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Open Access Emergency Medicine: OAEM

Shaikha Al Jawder, Eiman AlJishi, Shaikhah Al-Otaibi, Mohammed S Al-Shahrani
A 51-year-old woman, who intentionally ingested a massive dose of ~60 g of valproic acid which she was using as a mood stabilizer for bipolar affective disorder, presented within 30 minutes of ingestion to the emergency department. The patient was asymptomatic and was immediately started on decontamination therapy with activated charcoal (AC). Drug serum levels, liver functions, and ammonia levels were tested and followed up during treatment. Due to the massive ingestion and continuous rise in serum drug levels, the patient received regular multiple doses of AC, as well as l-carnitine for liver protection...
2018: Open Access Emergency Medicine: OAEM
Mineji Hayakawa
Sepsis and septic shock are frequently complicated by disseminated intravascular coagulation (DIC), which decreases the survival rate of patients with sepsis. In the past, large international randomized controlled trials (RCTs) using physiological anticoagulants for sepsis-induced DIC were not performed; however, RCTs have been conducted for sepsis and/or septic shock. In these trials, physiological anticoagulants did not show any beneficial effects compared with placebo for the treatment of sepsis and/or septic shock...
2018: Open Access Emergency Medicine: OAEM
Charles R Caffrey, Patrick M Lank
Patients can use numerous drugs that exist outside of existing regulatory statutes in order to get "legal highs." Legal psychoactive substances represent a challenge to the emergency medicine physician due to the sheer number of available agents, their multiple toxidromes and presentations, their escaping traditional methods of analysis, and the reluctance of patients to divulge their use of these agents. This paper endeavors to cover a wide variety of "legal highs," or uncontrolled psychoactive substances that may have abuse potential and may result in serious toxicity...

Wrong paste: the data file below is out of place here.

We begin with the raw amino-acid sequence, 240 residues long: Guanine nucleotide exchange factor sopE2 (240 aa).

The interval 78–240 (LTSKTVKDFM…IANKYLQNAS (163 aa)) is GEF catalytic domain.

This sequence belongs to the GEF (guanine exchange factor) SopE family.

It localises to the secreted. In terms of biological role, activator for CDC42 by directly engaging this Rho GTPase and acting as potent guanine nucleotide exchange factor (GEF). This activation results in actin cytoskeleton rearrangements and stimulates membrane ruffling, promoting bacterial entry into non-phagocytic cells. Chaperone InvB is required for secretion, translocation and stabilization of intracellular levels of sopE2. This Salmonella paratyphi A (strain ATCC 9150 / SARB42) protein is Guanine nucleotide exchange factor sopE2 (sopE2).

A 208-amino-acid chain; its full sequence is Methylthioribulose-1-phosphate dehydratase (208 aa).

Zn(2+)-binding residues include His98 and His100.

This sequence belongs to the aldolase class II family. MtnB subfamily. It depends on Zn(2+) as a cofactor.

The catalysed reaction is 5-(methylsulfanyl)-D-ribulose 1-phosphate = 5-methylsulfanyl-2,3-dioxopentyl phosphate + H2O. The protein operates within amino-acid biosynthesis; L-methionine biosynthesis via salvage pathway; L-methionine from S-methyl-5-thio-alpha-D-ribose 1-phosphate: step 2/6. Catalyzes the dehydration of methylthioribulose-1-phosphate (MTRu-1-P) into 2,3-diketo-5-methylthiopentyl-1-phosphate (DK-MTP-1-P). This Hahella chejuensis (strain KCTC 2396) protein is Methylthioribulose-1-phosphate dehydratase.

2018: Open Access Emergency Medicine: OAEM
Werapon Pongmanee, Veerapong Vattanavanit
Background: Lactate measurement is the key component in septic shock identification and resuscitation. However, point-of-care lactate testing is not widely used due to the lack of access to nearby test equipment. Biomarkers such as serum lactate, anion gap (AG), and base excess (BE) are used in determining shock in patients with seemingly normal vital signs. Purpose: We aimed to determine if these biomarkers can be used interchangeably in patients with septic shock in the emergency setting...
2018: Open Access Emergency Medicine: OAEM
Faisal Rafeea, Ahmed Al Ansari, Ehab M Abbas, Khalifa Elmusharaf, Mohamed S Abu Zeid
Background: Employees working in emergency departments (EDs) in hospital settings are disproportionately affected by workplace violence as compared to those working in other departments. Such violence results in minor or major injury to these workers. In other cases, it leads to physical disability, reduced job performance, and eventually a nonconducive working environment for these workers. Materials and methods: A cross-sectional exploratory questionnaire was used to collect data used for the examination of the incidents of violence in the workplace...
2017: Open Access Emergency Medicine: OAEM
Tian-Tee Ng, Michael Nasserallah